California Labor &
Employment Law Blog
Mar 5, 2015

Congress Offers New Challenge to NLRB “Quickie” Election Rule

Topics: Union-Management Relations

As reported here in December, the NLRB issued new union election rules that are expected to make it significantly easier for unions to prevail in the election process.  These election rules are scheduled to go into effect in mid-April. 

In a January post, we discussed two lawsuits that were filed by pro-business groups to try to invalidate these new rules: Chamber of Commerce v. NLRB (USDC DC) and Associated Builders and Contractors of Texas, Inc. v. NLRB (USDC W. Dist. Texas).  Those lawsuits remain active.  In the United States Chamber of Commerce’s lawsuit, the Chamber filed a motion for summary judgment on February 5 arguing that the facts are not in dispute and that the rules are invalid as a matter of law.  A similar motion for summary judgment was filed on February 9 in the Texas lawsuit.  We will report on any court rulings in these motions.

Yesterday, a new challenge to the election rules moved forward.  The United States Senate voted on Senate Joint Resolution 8 – a Joint Resolution of both Houses of Congress disapproving and nullifying the NLRB’s election rules.  The Joint Resolution, which is being pushed by Republican Senator Lamar Alexander passed through the Senate by a 53-46 vote.  It now moves to the House, where it is also expected to pass. 

However, just like a bill, in order for a resolution to become law, it must be signed by the President.  There is not much doubt that President Obama will veto this Resolution as soon as it lands on his desk.  Thus, it is highly unlikely that this Resolution will end up doing anything to stop the implementation of the new election rules next month.  If the election rules are to be nullified it will likely have to happen through the pending lawsuits.  Nevertheless, this maneuver illustrates the battle going on between the NLRB and the Republican Congress, who during testimony on S.J. Res. 8 referred to the NLRB as a renegade one sided agency that was trying to ensure that unions win every single election.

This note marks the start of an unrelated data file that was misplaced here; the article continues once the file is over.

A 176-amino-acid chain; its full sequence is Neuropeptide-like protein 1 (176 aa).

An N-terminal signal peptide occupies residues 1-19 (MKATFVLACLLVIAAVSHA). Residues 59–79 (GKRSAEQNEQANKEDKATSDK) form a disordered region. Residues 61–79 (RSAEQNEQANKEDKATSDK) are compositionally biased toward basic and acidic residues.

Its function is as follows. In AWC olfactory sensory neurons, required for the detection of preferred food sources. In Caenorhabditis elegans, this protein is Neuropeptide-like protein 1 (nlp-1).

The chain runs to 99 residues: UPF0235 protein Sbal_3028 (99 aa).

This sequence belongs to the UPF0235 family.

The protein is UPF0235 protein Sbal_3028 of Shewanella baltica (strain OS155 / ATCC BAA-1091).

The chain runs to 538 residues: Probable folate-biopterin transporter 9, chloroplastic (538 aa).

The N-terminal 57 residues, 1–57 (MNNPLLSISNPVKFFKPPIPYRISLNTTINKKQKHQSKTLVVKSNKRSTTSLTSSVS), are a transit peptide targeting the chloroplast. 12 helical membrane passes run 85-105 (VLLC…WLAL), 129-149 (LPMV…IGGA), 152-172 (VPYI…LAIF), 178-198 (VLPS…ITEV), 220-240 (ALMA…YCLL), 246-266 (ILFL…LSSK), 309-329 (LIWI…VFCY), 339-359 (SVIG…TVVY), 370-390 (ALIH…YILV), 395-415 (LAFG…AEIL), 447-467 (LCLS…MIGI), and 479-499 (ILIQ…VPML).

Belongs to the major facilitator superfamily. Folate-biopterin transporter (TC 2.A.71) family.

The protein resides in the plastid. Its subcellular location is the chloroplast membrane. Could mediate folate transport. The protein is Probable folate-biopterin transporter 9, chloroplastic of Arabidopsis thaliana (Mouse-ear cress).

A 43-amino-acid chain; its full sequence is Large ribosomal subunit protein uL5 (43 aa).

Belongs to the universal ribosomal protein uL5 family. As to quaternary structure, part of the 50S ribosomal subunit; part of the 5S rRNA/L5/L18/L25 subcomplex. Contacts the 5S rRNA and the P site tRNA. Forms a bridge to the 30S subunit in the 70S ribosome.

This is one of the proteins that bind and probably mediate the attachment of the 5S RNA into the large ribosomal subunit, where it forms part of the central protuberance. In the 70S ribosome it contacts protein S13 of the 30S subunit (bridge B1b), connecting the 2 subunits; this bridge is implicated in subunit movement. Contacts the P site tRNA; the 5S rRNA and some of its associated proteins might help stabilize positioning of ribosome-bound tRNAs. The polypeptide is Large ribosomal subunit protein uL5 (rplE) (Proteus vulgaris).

For a copy of the Resolution, click here.  We will continue to keep you posted on all developments related to the various challenges to the new NLRB election rules. 

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For over 25 years, CDF has distinguished itself as one of the top employment, labor and immigration firms in California, representing employers in single-plaintiff and class action lawsuits and advising employers on related legal compliance and risk avoidance. We cover the state, with five locations from Sacramento to San Diego.

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About the Editor

Mark S. Spring is the Sacramento Office Managing Partner and Chair of CDF’s Traditional Labor Law Practice Group. He has been practicing labor and employment law in California for thirty years and was recently named “Sacramento Lawyer of the Year” in Employment Law-Management for 2021 by Best Lawyers®. Spring’s practice is focused on the representation of California employers in union-management relations and handling federal and state court litigation and administrative matters triggered by all types of employment-related disputes. He is also adept at providing creative and practical legal advice to help minimize the risks inherent in employing workers in California. Spring is licensed to practice in California as well as by the District Court of Hawaii, where he successfully tried a high profile same-sex sexual harassment case. Spring is also Chair of CDF’s Webinar Committee where he manages the firm’s monthly educational webinar series that the firm provides to clients and contacts.
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